Keywords: Mixing signal; Root mean square; Reactor system; Mixing; Shake-flask;

The oxygen transfer rate (OTR) is the most suitable measurable parameter to quantify the physiological state of a culture of aerobic microorganisms since most metabolic activities depend on oxygen consumption. Online measurement of the oxygen transfer rate in stirred bioreactors is state of the art although technically difficult. However, the online determination of the oxygen transfer rate in shaking bioreactors under sterile conditions has not been possible until recently. A newly developed measuring device eliminates this deficit. Extremely useful information about cultivating conditions and the physiological state of microorganisms can be gained in early stages of research and bioprocess development from many reactors operated in parallel.
Keywords: Shaking bioreactor; Oxygen transfer; Bioprocess monitoring; Respiration; Bioreactor; Fermentation;

Parallel substrate feeding and pH-control in shaking-flasks by Dirk Weuster-Botz; Jutta Altenbach-Rehm; Matthias Arnold (163-170).
An intermittent feeding system for shaking-flasks was developed to close the gap between batch operated shaking-flasks and fed-batch operated as well as pH-controlled stirred tank reactors. A precise syringe pump was connected via a substrate distribution system to individual 2/2-way miniature valves, one for each of up to 16 shaking-flask. The shaking-flasks were equipped with pH-probes. A process computer controls the intermittent feeding of substrates by tracking predefined individual feeding profiles as well as the base (or acid) addition for individual pH-control of the shaking-flasks. Higher concentrations of aerobic cells with higher cellular activities were achieved in fed-batch operated and pH-controlled shaking-flasks as compared to the conventional batch operation. Physiological effects of an intermittent feeding were studied in a stirred tank reactor with a recombinant E. coli strain, which expressed the GDP-mannose-pyrophosphorylase enzyme under the control of the lac-promoter.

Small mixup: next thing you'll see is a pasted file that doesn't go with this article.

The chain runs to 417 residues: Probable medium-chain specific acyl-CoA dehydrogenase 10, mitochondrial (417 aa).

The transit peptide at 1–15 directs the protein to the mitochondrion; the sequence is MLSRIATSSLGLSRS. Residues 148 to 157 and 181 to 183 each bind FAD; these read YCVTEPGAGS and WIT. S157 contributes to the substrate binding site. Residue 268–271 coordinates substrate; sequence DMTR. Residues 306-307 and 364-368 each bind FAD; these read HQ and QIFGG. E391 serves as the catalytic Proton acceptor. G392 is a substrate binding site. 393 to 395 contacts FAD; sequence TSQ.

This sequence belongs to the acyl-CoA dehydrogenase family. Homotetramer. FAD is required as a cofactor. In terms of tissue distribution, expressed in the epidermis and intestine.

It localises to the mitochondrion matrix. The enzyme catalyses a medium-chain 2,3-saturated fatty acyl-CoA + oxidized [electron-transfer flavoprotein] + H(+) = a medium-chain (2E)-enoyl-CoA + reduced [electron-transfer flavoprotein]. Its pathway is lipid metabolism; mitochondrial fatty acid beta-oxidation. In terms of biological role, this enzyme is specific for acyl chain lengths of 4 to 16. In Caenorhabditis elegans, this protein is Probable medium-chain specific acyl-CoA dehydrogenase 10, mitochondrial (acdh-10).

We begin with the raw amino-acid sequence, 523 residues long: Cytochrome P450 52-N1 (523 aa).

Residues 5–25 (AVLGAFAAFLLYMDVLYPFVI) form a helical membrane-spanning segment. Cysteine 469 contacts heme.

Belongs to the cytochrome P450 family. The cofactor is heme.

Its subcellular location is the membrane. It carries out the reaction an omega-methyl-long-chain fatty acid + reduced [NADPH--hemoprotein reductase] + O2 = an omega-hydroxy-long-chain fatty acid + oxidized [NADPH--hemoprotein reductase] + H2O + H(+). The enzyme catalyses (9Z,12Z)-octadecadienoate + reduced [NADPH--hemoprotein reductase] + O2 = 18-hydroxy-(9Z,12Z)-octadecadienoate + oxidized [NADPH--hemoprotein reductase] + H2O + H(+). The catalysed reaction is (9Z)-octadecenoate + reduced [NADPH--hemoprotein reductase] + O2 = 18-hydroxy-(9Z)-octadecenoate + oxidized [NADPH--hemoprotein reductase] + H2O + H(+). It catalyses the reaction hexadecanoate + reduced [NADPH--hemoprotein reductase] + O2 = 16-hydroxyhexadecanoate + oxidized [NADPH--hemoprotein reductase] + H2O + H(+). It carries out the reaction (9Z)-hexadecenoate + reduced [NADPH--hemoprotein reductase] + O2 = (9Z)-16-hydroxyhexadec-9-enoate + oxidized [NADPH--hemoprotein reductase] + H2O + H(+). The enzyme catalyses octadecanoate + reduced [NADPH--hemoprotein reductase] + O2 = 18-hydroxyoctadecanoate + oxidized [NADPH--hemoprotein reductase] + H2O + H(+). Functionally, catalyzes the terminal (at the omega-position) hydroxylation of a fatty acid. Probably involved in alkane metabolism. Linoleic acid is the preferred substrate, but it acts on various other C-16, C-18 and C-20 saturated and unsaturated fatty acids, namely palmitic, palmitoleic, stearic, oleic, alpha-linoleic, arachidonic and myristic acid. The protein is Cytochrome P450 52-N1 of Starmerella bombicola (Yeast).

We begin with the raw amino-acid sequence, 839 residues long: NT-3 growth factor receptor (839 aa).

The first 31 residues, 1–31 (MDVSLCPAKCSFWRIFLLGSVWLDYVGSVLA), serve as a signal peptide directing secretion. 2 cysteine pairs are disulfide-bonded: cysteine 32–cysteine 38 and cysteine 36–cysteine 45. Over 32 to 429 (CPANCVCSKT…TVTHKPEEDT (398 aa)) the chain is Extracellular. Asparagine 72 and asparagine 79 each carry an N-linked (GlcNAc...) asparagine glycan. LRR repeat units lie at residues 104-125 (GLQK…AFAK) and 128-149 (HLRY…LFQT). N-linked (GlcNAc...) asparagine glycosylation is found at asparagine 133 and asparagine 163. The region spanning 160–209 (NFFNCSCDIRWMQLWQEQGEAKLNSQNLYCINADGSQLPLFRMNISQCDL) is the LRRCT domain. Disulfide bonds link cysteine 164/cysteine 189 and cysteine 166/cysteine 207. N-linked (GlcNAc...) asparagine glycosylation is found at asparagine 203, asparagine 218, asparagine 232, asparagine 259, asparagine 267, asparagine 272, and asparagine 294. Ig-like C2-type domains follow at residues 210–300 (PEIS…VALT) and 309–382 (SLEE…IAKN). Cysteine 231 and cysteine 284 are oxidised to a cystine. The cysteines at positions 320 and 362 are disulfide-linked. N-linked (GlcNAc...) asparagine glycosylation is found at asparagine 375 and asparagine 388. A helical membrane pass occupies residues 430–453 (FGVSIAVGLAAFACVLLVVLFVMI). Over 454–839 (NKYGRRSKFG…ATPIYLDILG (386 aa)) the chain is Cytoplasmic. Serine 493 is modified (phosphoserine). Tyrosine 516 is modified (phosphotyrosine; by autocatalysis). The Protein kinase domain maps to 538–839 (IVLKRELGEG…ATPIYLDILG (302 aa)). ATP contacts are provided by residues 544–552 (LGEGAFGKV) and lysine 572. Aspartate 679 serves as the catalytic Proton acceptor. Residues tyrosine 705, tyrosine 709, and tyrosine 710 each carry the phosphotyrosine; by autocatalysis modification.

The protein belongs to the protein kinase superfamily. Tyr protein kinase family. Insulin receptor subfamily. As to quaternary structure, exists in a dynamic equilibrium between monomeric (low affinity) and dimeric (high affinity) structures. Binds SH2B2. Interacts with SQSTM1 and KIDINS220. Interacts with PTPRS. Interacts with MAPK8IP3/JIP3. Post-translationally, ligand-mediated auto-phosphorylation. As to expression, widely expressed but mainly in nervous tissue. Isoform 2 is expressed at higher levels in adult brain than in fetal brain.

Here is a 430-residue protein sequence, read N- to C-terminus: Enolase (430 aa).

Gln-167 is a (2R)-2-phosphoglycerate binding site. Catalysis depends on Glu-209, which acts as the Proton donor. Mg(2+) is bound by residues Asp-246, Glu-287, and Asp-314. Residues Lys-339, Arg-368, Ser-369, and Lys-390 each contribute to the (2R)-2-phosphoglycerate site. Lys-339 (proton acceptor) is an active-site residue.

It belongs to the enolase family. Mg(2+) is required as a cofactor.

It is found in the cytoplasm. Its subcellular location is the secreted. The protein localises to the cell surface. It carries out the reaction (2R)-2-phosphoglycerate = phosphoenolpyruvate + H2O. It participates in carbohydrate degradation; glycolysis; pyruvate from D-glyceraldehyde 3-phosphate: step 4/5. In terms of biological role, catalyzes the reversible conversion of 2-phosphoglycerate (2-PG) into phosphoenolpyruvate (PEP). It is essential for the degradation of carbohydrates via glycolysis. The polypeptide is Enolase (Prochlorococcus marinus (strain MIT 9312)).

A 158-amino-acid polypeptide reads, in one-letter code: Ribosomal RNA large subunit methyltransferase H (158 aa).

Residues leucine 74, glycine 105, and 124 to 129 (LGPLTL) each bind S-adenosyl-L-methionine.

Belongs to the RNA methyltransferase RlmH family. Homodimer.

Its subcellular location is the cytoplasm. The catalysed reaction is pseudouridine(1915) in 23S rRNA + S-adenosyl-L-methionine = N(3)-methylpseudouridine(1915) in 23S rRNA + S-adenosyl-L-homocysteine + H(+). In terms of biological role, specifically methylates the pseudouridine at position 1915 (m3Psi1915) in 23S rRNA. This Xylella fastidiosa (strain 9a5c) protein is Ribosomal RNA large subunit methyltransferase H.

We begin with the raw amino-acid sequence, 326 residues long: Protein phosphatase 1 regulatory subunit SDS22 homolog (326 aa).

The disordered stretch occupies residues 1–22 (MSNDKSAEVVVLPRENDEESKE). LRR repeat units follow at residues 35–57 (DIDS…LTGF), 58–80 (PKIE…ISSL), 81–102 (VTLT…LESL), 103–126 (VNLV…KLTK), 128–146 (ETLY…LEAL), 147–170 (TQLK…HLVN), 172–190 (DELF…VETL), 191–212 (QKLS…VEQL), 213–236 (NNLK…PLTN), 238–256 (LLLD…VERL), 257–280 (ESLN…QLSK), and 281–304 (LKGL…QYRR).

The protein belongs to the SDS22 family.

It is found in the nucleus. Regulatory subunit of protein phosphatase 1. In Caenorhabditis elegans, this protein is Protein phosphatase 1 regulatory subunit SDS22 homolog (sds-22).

Keywords: Parallel substrate feeding; pH-control; Shaking-flask; Intermittent feeding; Fed-batch; E. coli;